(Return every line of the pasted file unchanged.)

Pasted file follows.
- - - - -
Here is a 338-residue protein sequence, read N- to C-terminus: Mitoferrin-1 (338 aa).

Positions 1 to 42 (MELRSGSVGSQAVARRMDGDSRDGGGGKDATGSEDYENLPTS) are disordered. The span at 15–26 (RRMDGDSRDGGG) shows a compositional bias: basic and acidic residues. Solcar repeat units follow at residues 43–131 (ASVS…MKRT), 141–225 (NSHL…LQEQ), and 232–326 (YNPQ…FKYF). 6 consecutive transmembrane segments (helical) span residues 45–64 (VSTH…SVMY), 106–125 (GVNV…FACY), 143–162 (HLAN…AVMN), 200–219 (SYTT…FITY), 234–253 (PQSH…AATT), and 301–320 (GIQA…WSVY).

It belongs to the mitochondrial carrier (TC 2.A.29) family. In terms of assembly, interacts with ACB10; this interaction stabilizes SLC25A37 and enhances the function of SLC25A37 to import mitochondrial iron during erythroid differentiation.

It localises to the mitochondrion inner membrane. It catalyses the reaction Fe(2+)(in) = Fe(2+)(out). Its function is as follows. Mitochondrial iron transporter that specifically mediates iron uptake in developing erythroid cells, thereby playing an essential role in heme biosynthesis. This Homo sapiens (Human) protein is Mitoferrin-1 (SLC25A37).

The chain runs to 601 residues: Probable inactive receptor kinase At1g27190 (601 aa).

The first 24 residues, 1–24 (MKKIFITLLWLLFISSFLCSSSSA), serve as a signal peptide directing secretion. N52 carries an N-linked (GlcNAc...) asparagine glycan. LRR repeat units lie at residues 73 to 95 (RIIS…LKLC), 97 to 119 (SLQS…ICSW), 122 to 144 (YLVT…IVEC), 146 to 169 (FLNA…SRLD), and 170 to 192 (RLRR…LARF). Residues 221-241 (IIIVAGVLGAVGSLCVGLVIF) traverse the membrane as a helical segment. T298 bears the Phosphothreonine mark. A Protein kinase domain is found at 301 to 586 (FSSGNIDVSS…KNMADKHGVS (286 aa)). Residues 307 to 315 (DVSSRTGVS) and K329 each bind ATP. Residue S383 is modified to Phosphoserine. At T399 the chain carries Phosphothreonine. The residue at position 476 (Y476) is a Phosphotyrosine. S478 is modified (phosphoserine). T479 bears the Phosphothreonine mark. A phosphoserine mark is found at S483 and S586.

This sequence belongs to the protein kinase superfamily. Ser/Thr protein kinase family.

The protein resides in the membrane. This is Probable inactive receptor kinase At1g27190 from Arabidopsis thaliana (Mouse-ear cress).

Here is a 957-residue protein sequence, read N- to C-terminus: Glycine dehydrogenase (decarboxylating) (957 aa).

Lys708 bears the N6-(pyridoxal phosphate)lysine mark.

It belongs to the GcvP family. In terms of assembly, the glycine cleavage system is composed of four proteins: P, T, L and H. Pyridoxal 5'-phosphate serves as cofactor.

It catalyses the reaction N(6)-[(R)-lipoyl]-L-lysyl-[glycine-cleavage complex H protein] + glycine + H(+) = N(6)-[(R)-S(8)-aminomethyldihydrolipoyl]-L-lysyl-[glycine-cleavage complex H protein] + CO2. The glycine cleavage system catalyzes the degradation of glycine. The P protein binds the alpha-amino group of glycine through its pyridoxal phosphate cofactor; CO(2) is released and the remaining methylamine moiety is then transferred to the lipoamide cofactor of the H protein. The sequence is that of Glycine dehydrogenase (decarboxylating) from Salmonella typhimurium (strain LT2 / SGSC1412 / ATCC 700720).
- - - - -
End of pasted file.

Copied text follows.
Here is a 338-residue protein sequence, read N- to C-terminus: Mitoferrin-1 (338 aa).

Positions 1 to 42 (MELRSGSVGSQAVARRMDGDSRDGGGGKDATGSEDYENLPTS) are disordered. The span at 15–26 (RRMDGDSRDGGG) shows a compositional bias: basic and acidic residues. Solcar repeat units follow at residues 43–131 (ASVS…MKRT), 141–225 (NSHL…LQEQ), and 232–326 (YNPQ…FKYF). 6 consecutive transmembrane segments (helical) span residues 45–64 (VSTH…SVMY), 106–125 (GVNV…FACY), 143–162 (HLAN…AVMN), 200–219 (SYTT…FITY), 234–253 (PQSH…AATT), and 301–320 (GIQA…WSVY).

It belongs to the mitochondrial carrier (TC 2.A.29) family. In terms of assembly, interacts with ACB10; this interaction stabilizes SLC25A37 and enhances the function of SLC25A37 to import mitochondrial iron during erythroid differentiation.

It localises to the mitochondrion inner membrane. It catalyses the reaction Fe(2+)(in) = Fe(2+)(out). Its function is as follows. Mitochondrial iron transporter that specifically mediates iron uptake in developing erythroid cells, thereby playing an essential role in heme biosynthesis. This Homo sapiens (Human) protein is Mitoferrin-1 (SLC25A37).

The chain runs to 601 residues: Probable inactive receptor kinase At1g27190 (601 aa).

The first 24 residues, 1–24 (MKKIFITLLWLLFISSFLCSSSSA), serve as a signal peptide directing secretion. N52 carries an N-linked (GlcNAc...) asparagine glycan. LRR repeat units lie at residues 73 to 95 (RIIS…LKLC), 97 to 119 (SLQS…ICSW), 122 to 144 (YLVT…IVEC), 146 to 169 (FLNA…SRLD), and 170 to 192 (RLRR…LARF). Residues 221-241 (IIIVAGVLGAVGSLCVGLVIF) traverse the membrane as a helical segment. T298 bears the Phosphothreonine mark. A Protein kinase domain is found at 301 to 586 (FSSGNIDVSS…KNMADKHGVS (286 aa)). Residues 307 to 315 (DVSSRTGVS) and K329 each bind ATP. Residue S383 is modified to Phosphoserine. At T399 the chain carries Phosphothreonine. The residue at position 476 (Y476) is a Phosphotyrosine. S478 is modified (phosphoserine). T479 bears the Phosphothreonine mark. A phosphoserine mark is found at S483 and S586.

This sequence belongs to the protein kinase superfamily. Ser/Thr protein kinase family.

The protein resides in the membrane. This is Probable inactive receptor kinase At1g27190 from Arabidopsis thaliana (Mouse-ear cress).

Here is a 957-residue protein sequence, read N- to C-terminus: Glycine dehydrogenase (decarboxylating) (957 aa).

Lys708 bears the N6-(pyridoxal phosphate)lysine mark.

It belongs to the GcvP family. In terms of assembly, the glycine cleavage system is composed of four proteins: P, T, L and H. Pyridoxal 5'-phosphate serves as cofactor.

It catalyses the reaction N(6)-[(R)-lipoyl]-L-lysyl-[glycine-cleavage complex H protein] + glycine + H(+) = N(6)-[(R)-S(8)-aminomethyldihydrolipoyl]-L-lysyl-[glycine-cleavage complex H protein] + CO2. The glycine cleavage system catalyzes the degradation of glycine. The P protein binds the alpha-amino group of glycine through its pyridoxal phosphate cofactor; CO(2) is released and the remaining methylamine moiety is then transferred to the lipoamide cofactor of the H protein. The sequence is that of Glycine dehydrogenase (decarboxylating) from Salmonella typhimurium (strain LT2 / SGSC1412 / ATCC 700720).